The BBC is understood to be proposing a pay cap of £320,000 for its news presenters in response to the outcry gender pay equality.
BBC News reports that the proposed upper limit on pay has not been “fully signed off” yet but is likely to only apply to full-time, on-air staff, including correspondents, presenters and editors.
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The move comes ahead of a pay review of on-air talent at the BBC, expected to be published today.
A group of more than 170 female producers and presenters at the corporation have submitted written evidence to the department of Digital, Culture, Media and Sport Committee telling MPs they had faced “veiled threats” while trying to raise the subject of equal pay.
The National Union of Journalists has also accused the BBC of a “lack of transparency” over pay and claims its members have been “deliberately misled” by management over their salary levels.
The BBC Women group said it believes the corporation has, over many years, “failed to pay men and women equally for equal work” in breach of equality legislation.
The issue of equal pay first arose after the BBC was forced to publish a list of its highest earning on-air talent. An independent pay audit later revealed a 9 per cent gender pay gap among rank and file staff.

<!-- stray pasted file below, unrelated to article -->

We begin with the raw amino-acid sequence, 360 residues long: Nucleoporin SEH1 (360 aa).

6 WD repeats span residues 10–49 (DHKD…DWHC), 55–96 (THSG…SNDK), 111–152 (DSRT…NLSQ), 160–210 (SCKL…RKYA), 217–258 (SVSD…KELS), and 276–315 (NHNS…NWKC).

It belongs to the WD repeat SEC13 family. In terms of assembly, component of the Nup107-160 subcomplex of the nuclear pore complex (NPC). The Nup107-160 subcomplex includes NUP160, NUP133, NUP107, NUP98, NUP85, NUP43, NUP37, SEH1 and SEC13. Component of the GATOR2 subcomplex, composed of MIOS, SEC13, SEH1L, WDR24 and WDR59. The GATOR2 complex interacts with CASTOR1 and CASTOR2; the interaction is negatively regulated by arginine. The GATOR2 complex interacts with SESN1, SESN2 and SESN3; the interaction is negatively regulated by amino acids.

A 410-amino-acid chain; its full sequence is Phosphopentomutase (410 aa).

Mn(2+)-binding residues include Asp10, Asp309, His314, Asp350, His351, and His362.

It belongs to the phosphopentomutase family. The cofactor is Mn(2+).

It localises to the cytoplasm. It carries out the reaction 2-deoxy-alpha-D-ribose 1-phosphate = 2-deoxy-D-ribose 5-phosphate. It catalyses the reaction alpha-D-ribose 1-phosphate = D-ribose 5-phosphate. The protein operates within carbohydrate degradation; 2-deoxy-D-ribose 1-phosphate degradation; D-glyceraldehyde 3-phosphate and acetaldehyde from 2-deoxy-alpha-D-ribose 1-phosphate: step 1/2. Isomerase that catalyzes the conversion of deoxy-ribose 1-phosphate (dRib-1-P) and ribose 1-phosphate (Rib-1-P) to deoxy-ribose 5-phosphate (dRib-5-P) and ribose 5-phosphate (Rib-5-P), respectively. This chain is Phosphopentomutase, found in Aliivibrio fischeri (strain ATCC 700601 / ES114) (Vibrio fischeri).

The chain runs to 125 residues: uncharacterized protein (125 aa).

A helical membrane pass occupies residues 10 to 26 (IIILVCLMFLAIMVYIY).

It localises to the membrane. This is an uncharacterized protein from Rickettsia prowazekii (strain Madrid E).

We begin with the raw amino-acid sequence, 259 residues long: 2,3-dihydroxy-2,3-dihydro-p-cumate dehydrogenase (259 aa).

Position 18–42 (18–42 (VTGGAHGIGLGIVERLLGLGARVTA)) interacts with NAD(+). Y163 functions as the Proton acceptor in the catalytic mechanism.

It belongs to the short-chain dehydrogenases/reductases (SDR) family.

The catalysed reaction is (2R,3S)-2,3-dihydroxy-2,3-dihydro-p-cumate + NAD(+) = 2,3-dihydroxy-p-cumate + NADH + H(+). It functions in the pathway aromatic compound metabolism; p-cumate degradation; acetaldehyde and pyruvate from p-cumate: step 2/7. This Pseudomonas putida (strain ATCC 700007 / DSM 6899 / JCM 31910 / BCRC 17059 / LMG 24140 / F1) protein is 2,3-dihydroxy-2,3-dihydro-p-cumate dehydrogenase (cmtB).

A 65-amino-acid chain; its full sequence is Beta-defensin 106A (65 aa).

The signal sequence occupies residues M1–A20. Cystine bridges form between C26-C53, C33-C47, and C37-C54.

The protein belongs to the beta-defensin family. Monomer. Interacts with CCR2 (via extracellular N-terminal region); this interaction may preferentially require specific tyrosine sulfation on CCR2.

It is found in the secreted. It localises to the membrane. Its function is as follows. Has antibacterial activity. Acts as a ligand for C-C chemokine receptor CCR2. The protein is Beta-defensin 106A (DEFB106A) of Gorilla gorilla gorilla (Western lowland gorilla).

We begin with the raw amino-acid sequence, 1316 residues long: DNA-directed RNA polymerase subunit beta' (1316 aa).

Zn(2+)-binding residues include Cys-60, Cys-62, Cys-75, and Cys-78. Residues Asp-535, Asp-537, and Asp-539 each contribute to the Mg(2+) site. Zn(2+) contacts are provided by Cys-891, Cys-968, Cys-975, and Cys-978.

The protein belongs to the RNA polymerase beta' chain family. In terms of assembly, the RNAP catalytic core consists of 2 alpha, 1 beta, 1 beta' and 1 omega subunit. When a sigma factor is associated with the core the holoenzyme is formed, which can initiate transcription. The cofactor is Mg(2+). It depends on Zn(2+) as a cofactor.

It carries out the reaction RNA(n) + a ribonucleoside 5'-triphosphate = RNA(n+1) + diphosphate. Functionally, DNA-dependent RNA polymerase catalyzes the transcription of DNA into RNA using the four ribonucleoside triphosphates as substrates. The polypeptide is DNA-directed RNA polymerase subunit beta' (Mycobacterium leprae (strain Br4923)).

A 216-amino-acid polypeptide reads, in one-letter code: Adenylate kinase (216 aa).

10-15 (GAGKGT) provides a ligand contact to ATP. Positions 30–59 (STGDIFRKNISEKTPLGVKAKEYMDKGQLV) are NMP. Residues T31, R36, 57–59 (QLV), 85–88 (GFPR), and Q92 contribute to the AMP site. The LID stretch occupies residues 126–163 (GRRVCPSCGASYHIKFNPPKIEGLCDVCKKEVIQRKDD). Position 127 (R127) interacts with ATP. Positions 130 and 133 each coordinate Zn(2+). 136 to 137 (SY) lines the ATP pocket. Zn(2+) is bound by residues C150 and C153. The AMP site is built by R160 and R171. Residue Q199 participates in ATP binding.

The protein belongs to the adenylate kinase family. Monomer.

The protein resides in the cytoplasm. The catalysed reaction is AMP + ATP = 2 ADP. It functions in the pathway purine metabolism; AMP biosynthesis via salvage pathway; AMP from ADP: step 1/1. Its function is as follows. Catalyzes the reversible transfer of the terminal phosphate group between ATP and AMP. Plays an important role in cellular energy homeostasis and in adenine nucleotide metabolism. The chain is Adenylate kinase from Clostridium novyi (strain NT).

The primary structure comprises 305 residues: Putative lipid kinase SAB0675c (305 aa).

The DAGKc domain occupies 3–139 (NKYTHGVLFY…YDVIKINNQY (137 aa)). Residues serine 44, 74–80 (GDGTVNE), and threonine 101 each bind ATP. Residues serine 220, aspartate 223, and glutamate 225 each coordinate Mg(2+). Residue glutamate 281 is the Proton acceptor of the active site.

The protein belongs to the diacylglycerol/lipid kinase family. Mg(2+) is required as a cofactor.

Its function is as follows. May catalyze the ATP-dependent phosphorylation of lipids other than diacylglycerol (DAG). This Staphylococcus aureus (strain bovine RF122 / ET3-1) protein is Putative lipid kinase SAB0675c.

BBC China editor Carrie Gracie resigned from her role earlier this month after finding out she was paid less than other international editors who were male and described pay culture at the BBC as “secretive and illegal”.
Gracie and BBC Director General Lord Hall will face questions from the DCMS Committee, chaired by Damian Collins MP, on Wednesday.
A BBC spokesperson said it corporation was “not getting into debates at the moment on pay band levels”.
They added: “The BBC is committed to equal pay, and we don’t accept the assertion we have not been complying with the Equality Act, nor do we offer inferior contracts based on someone’s gender or race.”